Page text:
The Karitiana, a People indigenous to Brazil have recently discovered that blood and DNA collected from them in 1996–under the guise of a reasonable exchange of medicine which the never received–is being sold to scientists around the world for $85 a sample.
The Karitiana now want this stopped, and are demanding compensation for this violation and lack of integrity on part of the scientists.
From the New York Times – “We were duped, lied to and exploited,” Renato Karitiana, the leader of the tribal association, said in an interview here on the tribe’s reservation in the western Amazon, where 313 Karitiana eke out a living by farming, fishing and hunting. “Those contacts have been very injurious to us, and have spoiled our attitude toward medicine and science.”
Two other Brazilian tribal peoples complain of similar experiences and say they are also seeking to stop the distribution of their blood and DNA by Coriell Cell Repositories, a nonprofit group based in Camden, N. J. They are the Suruí people, whose homeland is just south of here, and the Yanomami, who live on the Brazil-Venezuela border.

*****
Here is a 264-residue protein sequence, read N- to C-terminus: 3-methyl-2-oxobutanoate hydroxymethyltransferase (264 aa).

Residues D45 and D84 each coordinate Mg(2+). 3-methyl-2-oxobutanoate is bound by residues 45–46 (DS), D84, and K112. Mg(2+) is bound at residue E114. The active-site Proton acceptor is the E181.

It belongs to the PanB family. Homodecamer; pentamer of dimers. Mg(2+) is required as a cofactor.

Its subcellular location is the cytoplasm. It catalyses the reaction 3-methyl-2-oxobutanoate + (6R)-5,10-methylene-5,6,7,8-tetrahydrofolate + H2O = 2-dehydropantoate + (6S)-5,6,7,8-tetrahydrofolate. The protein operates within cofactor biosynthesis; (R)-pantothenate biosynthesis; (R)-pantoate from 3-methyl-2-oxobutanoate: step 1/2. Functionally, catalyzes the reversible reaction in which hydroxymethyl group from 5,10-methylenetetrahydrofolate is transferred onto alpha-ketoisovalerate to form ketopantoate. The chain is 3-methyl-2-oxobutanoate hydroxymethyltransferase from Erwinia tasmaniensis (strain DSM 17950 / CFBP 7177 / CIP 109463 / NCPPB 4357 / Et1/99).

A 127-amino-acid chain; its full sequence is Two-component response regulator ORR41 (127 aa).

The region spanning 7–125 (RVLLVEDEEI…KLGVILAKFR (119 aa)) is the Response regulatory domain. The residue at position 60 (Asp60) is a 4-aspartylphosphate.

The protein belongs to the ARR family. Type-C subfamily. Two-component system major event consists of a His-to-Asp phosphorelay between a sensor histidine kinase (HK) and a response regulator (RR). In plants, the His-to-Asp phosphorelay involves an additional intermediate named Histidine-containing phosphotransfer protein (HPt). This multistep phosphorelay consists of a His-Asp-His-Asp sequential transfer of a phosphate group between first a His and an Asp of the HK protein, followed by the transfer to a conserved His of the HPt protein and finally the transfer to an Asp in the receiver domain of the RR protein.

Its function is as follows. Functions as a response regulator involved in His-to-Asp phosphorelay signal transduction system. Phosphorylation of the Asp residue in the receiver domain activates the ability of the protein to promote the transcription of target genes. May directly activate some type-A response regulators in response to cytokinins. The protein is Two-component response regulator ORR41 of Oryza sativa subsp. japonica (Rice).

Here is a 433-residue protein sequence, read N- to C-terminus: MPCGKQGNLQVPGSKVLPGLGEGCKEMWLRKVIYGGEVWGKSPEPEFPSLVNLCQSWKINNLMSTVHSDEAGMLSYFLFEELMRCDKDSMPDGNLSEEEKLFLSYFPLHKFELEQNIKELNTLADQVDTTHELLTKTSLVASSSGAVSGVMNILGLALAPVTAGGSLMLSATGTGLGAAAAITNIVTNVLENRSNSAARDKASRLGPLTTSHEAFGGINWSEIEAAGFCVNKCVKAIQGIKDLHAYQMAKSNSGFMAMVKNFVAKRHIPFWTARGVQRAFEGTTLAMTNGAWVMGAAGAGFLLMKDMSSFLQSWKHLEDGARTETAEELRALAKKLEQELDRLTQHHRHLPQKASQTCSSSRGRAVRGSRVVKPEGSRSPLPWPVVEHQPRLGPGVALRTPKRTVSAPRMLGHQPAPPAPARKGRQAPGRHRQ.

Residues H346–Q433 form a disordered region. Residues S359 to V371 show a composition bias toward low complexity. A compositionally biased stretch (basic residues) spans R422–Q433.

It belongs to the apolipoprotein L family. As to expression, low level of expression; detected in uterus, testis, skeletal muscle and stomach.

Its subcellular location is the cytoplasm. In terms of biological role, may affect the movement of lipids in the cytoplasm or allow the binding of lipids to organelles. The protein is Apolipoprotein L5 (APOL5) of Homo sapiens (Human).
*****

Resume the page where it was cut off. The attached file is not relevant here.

Coriell stores human genetic material and makes it available for research. It says the samples were obtained legally through a researcher and approved by the National Institutes of Health.
“We are not trying to profit from or steal from Brazilians,” Joseph Mintzer, executive vice president of the center, said in a telephone interview. “We have an obligation to respect their civilization, culture and people, which is why we carefully control the distribution of these cell lines.”
Like a similar center in France that has also obtained blood and DNA samples of the Karitiana and other Amazon tribes, Coriell says it provides specimens only to scientists who agree not to commercialize the results of their research or to transfer the material to third parties.
The indigenous peoples of the Amazon are ideal for certain types of genetic research because they are isolated and extremely close-knit populations, allowing geneticists to construct a more thorough pedigree and to track the transmission of illnesses down generations.
The practice of collecting blood samples from Amazon Indians, though, has aroused widespread suspicions among Brazilians, who have been zealous about what they call “bio-piracy” ever since rubber seedlings were exported from the Amazon nearly a century ago. The rise of genome mapping in recent years has only exacerbated such fears.(source)
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